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Why R-32 May Be the Refrigerant of the Future
2017/01/10
Jan 09, 2017
In the late 1980s, those of us of a certain age became familiar with an international agreement called the Montreal Protocol. The goal of this agreement was the phaseout of ozone-depleting chlorofluorocarbon (CFC) refrigerants. Then, in 1999, Title VI of the U.S. Clean Air Act was modified to phase out high global-warming hydrofluorocarbon (HFC) refrigerants. Now, once again, the fix has been deemed inadequate, and we are being asked to jump into a new generation of refrigerants.

In the past, each generation of refrigerants was considered to be the optimum one to use.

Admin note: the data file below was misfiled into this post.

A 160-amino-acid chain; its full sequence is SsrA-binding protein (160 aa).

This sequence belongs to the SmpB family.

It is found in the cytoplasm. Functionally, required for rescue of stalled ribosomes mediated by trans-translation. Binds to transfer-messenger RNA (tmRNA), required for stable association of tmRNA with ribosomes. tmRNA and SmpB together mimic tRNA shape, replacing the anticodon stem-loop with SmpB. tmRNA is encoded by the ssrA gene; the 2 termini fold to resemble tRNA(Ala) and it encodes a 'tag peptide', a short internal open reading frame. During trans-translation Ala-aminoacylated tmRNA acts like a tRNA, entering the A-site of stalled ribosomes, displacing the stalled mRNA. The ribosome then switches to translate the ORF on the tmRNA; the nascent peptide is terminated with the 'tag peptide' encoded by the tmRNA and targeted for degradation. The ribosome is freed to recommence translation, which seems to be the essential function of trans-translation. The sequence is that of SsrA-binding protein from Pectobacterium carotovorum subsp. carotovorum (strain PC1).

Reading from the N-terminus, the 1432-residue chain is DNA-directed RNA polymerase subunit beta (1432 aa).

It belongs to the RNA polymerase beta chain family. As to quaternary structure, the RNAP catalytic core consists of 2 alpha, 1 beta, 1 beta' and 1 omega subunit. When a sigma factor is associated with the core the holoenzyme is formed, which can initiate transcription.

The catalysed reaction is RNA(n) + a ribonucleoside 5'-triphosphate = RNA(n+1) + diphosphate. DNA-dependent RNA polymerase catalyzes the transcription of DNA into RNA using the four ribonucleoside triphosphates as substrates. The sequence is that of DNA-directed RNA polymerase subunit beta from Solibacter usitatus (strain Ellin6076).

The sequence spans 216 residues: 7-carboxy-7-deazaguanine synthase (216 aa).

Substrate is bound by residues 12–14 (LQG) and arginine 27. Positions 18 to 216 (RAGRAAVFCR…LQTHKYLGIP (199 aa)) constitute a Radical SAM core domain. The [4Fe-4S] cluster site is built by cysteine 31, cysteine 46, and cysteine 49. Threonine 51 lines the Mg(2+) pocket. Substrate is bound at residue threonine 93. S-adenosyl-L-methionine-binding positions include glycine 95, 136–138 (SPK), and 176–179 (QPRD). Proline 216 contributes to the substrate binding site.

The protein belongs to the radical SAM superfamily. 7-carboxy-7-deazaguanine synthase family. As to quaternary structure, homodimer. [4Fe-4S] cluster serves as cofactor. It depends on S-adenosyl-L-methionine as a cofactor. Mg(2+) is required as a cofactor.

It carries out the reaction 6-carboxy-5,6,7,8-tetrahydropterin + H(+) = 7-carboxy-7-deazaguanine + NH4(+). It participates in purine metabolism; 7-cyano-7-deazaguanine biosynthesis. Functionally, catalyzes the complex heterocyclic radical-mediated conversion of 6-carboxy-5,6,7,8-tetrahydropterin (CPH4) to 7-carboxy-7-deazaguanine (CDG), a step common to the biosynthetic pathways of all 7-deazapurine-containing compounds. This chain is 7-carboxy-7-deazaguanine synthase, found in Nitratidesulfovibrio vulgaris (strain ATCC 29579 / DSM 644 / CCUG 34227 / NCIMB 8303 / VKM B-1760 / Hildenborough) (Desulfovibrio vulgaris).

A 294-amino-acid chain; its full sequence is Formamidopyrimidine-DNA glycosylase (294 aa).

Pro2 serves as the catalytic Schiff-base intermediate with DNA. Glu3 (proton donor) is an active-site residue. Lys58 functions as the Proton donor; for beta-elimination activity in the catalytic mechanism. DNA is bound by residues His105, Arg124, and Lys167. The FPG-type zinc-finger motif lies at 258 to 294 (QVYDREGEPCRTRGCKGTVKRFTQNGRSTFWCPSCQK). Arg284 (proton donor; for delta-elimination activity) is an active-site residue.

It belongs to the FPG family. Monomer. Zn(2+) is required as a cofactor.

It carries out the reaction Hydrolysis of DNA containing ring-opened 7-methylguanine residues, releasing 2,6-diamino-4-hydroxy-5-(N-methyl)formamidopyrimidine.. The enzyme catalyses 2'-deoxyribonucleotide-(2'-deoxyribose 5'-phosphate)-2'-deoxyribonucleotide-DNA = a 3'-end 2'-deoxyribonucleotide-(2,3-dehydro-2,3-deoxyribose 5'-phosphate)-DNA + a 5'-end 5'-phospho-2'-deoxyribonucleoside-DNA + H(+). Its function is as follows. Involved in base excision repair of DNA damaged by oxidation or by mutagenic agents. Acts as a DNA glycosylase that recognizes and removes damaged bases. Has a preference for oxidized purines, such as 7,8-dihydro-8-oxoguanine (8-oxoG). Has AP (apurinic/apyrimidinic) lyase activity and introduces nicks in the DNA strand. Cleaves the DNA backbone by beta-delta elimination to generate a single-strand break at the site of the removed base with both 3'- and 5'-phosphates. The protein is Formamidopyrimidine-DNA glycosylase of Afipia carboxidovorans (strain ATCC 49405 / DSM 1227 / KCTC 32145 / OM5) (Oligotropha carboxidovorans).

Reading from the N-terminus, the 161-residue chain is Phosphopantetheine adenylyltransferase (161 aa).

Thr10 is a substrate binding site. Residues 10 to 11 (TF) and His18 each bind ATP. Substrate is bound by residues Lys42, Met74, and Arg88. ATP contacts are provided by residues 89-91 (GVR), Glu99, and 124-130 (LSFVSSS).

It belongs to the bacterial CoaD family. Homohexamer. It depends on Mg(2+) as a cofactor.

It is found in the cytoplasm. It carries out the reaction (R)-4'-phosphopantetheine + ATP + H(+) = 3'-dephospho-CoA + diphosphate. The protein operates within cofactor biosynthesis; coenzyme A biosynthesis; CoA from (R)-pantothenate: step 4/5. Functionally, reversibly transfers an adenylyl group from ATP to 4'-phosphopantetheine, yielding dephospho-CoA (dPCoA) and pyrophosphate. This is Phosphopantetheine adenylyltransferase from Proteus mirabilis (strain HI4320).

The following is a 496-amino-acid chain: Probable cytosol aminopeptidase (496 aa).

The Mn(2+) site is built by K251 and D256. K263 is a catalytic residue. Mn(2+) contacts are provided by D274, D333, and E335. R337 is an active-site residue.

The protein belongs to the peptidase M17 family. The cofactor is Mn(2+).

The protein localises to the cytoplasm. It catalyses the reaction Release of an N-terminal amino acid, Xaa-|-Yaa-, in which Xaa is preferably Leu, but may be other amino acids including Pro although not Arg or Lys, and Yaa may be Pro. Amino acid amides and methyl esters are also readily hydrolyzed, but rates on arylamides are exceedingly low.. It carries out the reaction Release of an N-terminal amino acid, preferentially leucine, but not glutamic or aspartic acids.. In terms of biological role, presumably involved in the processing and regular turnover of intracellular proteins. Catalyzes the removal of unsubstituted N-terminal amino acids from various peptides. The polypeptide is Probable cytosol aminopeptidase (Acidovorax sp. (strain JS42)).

From todays’ perspective, what would the ideal/dream refrigerant be? It would be a safe compound (or blend of compounds) with no toxicity or zero flammability risk. It would have no compatibility problems with materials of construction, be inexpensive to produce, and provide a capacity greater than the existing R-22 and R-410A refrigerants. To be absolutely perfect, it would be available as a drop-in refrigerant that operates more efficiently than current refrigerants do in existing systems.
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